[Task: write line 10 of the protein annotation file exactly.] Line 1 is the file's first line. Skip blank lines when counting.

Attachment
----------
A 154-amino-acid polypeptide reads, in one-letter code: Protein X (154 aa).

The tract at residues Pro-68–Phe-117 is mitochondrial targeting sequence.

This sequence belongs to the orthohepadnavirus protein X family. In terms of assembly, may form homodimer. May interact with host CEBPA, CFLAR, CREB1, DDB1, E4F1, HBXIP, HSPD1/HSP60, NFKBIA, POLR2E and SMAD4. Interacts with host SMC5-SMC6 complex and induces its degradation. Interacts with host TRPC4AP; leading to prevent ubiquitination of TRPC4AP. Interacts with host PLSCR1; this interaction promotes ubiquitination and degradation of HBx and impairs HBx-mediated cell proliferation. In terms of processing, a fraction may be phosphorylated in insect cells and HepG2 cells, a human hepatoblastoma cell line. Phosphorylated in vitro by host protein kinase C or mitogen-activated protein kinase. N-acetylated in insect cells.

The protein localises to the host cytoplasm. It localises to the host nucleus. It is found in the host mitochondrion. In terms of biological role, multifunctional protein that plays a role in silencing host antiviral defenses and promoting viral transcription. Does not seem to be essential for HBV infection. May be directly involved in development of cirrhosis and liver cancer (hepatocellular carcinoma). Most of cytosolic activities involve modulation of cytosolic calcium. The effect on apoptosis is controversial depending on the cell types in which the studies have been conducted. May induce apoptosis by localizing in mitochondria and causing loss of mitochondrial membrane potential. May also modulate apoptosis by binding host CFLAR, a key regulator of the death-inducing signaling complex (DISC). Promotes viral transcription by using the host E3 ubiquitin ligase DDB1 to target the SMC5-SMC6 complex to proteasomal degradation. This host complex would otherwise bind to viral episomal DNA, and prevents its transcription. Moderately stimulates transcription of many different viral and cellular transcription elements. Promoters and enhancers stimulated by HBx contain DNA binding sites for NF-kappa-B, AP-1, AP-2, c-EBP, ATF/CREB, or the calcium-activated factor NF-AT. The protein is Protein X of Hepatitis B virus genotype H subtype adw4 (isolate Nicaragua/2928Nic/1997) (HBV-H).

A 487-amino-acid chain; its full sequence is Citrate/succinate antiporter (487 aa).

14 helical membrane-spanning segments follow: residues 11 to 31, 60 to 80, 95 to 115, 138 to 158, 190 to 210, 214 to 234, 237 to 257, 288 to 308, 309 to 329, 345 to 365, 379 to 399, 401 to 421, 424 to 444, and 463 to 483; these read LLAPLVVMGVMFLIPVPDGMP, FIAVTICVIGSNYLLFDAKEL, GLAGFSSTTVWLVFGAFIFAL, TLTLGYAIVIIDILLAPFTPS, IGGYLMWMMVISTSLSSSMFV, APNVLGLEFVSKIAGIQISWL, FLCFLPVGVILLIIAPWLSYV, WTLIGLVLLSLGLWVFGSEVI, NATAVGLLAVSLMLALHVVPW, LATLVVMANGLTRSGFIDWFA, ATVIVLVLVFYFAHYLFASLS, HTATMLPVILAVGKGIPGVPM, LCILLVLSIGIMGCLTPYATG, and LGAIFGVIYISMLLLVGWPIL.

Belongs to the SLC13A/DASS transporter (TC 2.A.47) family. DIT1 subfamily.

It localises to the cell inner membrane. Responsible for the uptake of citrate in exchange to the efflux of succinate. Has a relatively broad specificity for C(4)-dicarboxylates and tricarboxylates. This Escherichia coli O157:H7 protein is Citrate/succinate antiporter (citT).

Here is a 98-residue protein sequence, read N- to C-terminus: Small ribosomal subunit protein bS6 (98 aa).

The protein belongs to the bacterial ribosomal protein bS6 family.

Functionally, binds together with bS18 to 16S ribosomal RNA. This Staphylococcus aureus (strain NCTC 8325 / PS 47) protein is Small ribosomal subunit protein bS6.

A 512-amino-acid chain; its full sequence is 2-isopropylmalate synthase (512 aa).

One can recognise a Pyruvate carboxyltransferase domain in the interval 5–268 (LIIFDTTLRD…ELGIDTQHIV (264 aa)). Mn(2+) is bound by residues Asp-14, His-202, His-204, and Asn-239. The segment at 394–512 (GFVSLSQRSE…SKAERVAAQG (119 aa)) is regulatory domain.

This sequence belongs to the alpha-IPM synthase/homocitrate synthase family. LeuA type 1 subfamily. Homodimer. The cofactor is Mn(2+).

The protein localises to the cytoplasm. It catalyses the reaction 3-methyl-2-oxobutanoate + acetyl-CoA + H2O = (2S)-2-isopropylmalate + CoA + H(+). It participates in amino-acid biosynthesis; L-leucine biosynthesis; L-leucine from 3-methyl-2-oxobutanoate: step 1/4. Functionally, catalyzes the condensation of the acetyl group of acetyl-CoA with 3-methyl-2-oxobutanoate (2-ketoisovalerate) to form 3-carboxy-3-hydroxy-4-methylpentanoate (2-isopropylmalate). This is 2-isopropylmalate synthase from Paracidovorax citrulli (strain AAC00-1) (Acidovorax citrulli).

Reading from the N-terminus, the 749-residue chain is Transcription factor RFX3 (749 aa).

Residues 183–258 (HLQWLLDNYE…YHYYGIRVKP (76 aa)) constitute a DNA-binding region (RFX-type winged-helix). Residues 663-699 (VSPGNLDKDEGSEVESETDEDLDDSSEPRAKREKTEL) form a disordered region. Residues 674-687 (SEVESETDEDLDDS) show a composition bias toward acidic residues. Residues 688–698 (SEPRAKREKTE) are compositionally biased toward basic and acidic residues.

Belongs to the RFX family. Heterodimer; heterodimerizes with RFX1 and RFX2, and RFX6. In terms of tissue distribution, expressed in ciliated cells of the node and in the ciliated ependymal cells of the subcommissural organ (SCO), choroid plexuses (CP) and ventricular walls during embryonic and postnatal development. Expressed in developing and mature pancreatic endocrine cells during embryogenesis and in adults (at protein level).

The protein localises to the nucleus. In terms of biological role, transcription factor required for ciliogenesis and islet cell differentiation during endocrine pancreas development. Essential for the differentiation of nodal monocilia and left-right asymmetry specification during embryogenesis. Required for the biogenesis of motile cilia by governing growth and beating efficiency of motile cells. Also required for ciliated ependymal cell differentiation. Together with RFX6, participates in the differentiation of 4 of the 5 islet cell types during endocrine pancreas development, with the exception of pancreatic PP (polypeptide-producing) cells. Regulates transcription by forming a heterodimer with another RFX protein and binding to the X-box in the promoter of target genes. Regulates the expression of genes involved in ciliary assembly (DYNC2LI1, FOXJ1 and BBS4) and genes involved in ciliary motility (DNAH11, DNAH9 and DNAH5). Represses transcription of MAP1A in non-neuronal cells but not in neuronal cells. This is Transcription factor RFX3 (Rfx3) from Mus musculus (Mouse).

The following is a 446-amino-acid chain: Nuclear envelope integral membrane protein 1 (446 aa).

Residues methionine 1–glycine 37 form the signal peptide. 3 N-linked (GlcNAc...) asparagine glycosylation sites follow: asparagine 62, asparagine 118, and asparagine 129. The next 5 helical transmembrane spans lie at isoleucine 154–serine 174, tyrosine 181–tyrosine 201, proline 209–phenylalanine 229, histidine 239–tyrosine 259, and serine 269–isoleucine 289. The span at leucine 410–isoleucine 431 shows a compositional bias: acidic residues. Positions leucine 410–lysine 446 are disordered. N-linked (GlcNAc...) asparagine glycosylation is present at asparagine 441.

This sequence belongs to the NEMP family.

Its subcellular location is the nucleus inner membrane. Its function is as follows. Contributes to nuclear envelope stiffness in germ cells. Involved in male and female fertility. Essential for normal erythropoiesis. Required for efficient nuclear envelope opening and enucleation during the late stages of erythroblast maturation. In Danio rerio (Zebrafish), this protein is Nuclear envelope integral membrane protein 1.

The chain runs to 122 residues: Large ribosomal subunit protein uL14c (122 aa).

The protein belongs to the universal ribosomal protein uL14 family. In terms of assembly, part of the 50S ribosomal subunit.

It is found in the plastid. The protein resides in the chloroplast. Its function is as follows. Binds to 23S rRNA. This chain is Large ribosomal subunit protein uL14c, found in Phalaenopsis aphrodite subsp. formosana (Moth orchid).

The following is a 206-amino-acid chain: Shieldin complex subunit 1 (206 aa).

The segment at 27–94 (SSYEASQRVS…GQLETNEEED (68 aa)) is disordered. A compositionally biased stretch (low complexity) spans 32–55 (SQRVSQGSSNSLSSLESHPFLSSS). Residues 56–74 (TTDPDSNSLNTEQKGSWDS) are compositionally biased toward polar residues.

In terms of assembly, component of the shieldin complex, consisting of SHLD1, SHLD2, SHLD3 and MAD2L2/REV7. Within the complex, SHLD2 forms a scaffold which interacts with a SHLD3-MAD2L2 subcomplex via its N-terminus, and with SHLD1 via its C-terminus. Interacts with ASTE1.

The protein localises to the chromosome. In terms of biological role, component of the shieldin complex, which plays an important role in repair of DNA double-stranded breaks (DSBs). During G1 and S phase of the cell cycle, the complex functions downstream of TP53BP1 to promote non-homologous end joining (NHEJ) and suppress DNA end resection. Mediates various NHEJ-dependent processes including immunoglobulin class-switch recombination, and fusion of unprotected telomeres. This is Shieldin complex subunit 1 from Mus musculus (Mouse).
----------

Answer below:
The protein belongs to the bacterial ribosomal protein bS6 family.